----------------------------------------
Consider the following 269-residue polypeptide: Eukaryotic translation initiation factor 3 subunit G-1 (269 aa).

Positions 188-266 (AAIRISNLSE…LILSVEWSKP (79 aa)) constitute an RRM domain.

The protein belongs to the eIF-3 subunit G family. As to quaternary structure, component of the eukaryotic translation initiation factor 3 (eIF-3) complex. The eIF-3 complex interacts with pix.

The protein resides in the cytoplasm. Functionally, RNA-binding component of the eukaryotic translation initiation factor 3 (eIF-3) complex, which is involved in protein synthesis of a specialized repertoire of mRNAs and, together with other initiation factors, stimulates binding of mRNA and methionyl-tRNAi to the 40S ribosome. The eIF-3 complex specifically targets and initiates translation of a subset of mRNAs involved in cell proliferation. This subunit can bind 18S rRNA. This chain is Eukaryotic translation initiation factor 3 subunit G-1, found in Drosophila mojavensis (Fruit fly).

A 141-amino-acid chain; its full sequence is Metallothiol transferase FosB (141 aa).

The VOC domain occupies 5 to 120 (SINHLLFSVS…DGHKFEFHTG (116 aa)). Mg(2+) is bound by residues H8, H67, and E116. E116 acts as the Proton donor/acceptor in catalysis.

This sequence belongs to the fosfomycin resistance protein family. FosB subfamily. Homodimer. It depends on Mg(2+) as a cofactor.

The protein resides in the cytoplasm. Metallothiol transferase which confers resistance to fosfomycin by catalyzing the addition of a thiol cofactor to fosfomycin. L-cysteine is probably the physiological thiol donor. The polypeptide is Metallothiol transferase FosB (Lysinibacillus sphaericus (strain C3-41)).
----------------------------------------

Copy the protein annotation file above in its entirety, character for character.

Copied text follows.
Consider the following 269-residue polypeptide: Eukaryotic translation initiation factor 3 subunit G-1 (269 aa).

Positions 188-266 (AAIRISNLSE…LILSVEWSKP (79 aa)) constitute an RRM domain.

The protein belongs to the eIF-3 subunit G family. As to quaternary structure, component of the eukaryotic translation initiation factor 3 (eIF-3) complex. The eIF-3 complex interacts with pix.

The protein resides in the cytoplasm. Functionally, RNA-binding component of the eukaryotic translation initiation factor 3 (eIF-3) complex, which is involved in protein synthesis of a specialized repertoire of mRNAs and, together with other initiation factors, stimulates binding of mRNA and methionyl-tRNAi to the 40S ribosome. The eIF-3 complex specifically targets and initiates translation of a subset of mRNAs involved in cell proliferation. This subunit can bind 18S rRNA. This chain is Eukaryotic translation initiation factor 3 subunit G-1, found in Drosophila mojavensis (Fruit fly).

A 141-amino-acid chain; its full sequence is Metallothiol transferase FosB (141 aa).

The VOC domain occupies 5 to 120 (SINHLLFSVS…DGHKFEFHTG (116 aa)). Mg(2+) is bound by residues H8, H67, and E116. E116 acts as the Proton donor/acceptor in catalysis.

This sequence belongs to the fosfomycin resistance protein family. FosB subfamily. Homodimer. It depends on Mg(2+) as a cofactor.

The protein resides in the cytoplasm. Metallothiol transferase which confers resistance to fosfomycin by catalyzing the addition of a thiol cofactor to fosfomycin. L-cysteine is probably the physiological thiol donor. The polypeptide is Metallothiol transferase FosB (Lysinibacillus sphaericus (strain C3-41)).